In the present research, the effect of cinnamaldehyde has been investigated on mucositis and total salivary antioxidant capacity (TAC) in gamma-irradiated rats. Several studies have addressed to evaluate the anti-inflammatory, antibacterial and antioxidant effects of cinnamaldehyde. Reduction in the production of prostaglandin E2 and inhibition of cyclooxygenase-2 (COX-2) expression and subsequent significant decrease in Interleukin-1ß , increase in glutathione peroxidase activity , and bactericidal activity against Streptococcus and Staphylococcus species, lactobacilli, and other gram positive and negative bacteria  are the results brought about as the effect of cinnamaldehyde. Clinical findings of the present study showed a significantly delayed onset of mucositis in CR than the SR group, and in terms of the mucositis severity, the difference of scale of mucositis was statistically significant on the second day of the experiment in the CR group. The clinical anti-mucositis effects were evident in CR compared to the SR group. Mucositis begins with inflammatory phase and continues with ulcerative and bacteriological phase ; On the other hand, radiotherapy leads to the induction of oxidative stress, thereby resulting in tissue damage ; thus, it is likely that through the anti-inflammatory and antioxidant mechanisms, cinnamaldehyde may delay the onset of mucositis. Moreover, alteration in oral microflora including the appearance of Streptococcus mutans, lactobacilli and gram-negative bacilli in the bacteriological phase can aggravate the severity of mucositis , and it seems that cinnamaldehyde can cause clinical influence on mucositis via its antibacterial properties; this conclusion, however, requires further and more accurate investigation. In addition, study on a greater number of samples in each group can perhaps describe the difference in the severity of mucositis between the two groups more precisely on more days during the ten-day period.
In a study by Gowder et al., it has been shown oral administration of cinnamaldehyde has a delayed effect on serum antioxidant of the rat's kidney tissue following passing through the liver metabolism, so as it contributes to an increase in antioxidants such as superoxide desmotase, glutathione proxidase, and glutathion-s-transferase . The results achieved from the analysis of salivary antioxidant capacity indicated a significantly higher level of TAC in C compared to the other groups only on the tenth day of the experiment. It appears that ip injection of cinnamaldehyde may have a delayed effect on salivary TAC, the exact mechanism of which is not yet clear. Therefore, it is recommended that to shed light on the relative mechanism, studies be conducted in a longer period of time; the prophylactic use of cinnamaldehyde is also suggested to be initiated several days before the radiation and the antioxidant effects be evaluated during irradiation to benefit from antioxidant effects of cinnamaldehyde on mucositis improvement, since there are bodies of evidence indicating the delayed and time-dependent properties of cinnamaldehyde .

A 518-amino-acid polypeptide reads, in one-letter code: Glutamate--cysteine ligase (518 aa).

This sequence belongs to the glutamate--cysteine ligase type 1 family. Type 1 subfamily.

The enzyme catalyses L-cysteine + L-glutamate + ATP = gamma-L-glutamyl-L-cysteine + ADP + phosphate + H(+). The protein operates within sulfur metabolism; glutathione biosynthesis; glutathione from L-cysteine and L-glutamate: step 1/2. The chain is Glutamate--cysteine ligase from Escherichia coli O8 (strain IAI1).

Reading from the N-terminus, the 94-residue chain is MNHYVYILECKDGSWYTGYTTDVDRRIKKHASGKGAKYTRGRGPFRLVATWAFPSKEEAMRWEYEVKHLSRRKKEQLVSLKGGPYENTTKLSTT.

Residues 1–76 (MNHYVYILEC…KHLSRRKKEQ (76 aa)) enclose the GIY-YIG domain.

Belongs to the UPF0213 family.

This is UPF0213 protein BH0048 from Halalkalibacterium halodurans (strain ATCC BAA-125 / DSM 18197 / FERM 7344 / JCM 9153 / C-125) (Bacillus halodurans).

TAC demonstrated a decreasing trend in the CR group during the ten-day study period; nonetheless, it showed an increase compared to the SR group in mutual comparison between the study groups, as salivary antioxidant concentration was higher in CR than the SR group although the difference was not statistically significant. Regarding the radiotherapy-induced oxidative stress which may lead to DNA damage and loss of acinar precursors of the salivary glands , reduced TAC in the CR group might be due to damage to the salivary glands , as well as delayed and time-dependent effect of cinnamaldehyde . Although, it is not clear that the oxidative stress induced by ionizing radiation on malignant cells may be faded by the anti-oxidative effects of cinnamaldehyde or any other remedies which have been suggested to be protective for normal tissues .
In the examination of weight change, a significant increase was observed in S compared to the C group; such a weight loss in the latter can be ascribed to the allergic and toxic nature of cinnamaldehyde  in comparison with the safe injection of normal saline. The weight change has not been statistically significant in the other groups.
In the end, it is suggested that further researches be implemented to assess the clinical and histopathological effect of cinnamaldehyde on radiotherapy-induced mucositis and the relative mechanisms.